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NY Prisoner’s Appeal of Prison Disciplinary Action on Grounds of Mental Illness Shot Down

On an undisclosed date, Samuel Higgins, a New York state prisoner was found guilty of fighting and causing a disturbance at a prison disciplinary hearing. His defense was that he was suffering a breakdown at the time of the fight, which availed him nothing. He appealed.

On appeal, the Court of Appeals of New York recognized that a mental illness defense could mitigate or excuse conduct resulting in a prison disciplinary proceeding, even though there was no authority expressly saying so. Regardless, the Court found that the hearing officer didn’t inappropriately reject that defense in this case. The appeal was therefore dismissed. See: In the Matter of Higgins v. Coughlin, 155 AD.2d 844; 76 N.Y.2d 904; 563 N.E.2d 281; 561 N.Y.2d 910 (1990).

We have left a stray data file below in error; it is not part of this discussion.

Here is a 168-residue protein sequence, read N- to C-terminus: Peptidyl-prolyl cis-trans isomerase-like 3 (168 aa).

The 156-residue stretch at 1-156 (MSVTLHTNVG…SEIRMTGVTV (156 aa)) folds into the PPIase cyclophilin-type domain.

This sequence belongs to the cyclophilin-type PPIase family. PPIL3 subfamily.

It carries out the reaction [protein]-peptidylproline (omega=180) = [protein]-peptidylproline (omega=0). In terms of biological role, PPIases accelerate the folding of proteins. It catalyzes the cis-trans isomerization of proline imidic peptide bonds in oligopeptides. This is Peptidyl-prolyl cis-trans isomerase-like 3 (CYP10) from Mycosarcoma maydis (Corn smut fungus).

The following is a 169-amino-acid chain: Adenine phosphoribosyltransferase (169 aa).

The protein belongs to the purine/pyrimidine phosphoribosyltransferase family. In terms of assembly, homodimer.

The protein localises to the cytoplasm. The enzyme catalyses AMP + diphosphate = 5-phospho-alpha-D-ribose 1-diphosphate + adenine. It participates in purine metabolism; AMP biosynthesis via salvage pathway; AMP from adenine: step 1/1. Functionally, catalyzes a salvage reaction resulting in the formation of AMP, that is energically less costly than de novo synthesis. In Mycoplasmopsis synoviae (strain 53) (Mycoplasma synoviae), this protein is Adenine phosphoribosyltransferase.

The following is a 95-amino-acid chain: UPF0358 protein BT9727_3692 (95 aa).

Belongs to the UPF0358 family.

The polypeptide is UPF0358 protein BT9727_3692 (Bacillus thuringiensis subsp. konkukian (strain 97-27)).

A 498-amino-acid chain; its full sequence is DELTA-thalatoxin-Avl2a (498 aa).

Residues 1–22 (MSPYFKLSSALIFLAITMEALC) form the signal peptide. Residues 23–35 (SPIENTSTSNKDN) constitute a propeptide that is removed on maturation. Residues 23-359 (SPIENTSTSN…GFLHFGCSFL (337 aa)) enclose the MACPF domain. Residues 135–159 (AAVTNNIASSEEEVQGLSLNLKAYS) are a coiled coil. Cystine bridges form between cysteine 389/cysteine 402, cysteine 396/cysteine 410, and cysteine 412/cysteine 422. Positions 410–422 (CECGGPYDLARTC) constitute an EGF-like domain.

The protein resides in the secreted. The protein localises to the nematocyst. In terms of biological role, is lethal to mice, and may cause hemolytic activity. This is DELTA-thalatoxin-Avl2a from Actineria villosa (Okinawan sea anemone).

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Related legal case

In the Matter of Higgins v. Coughlin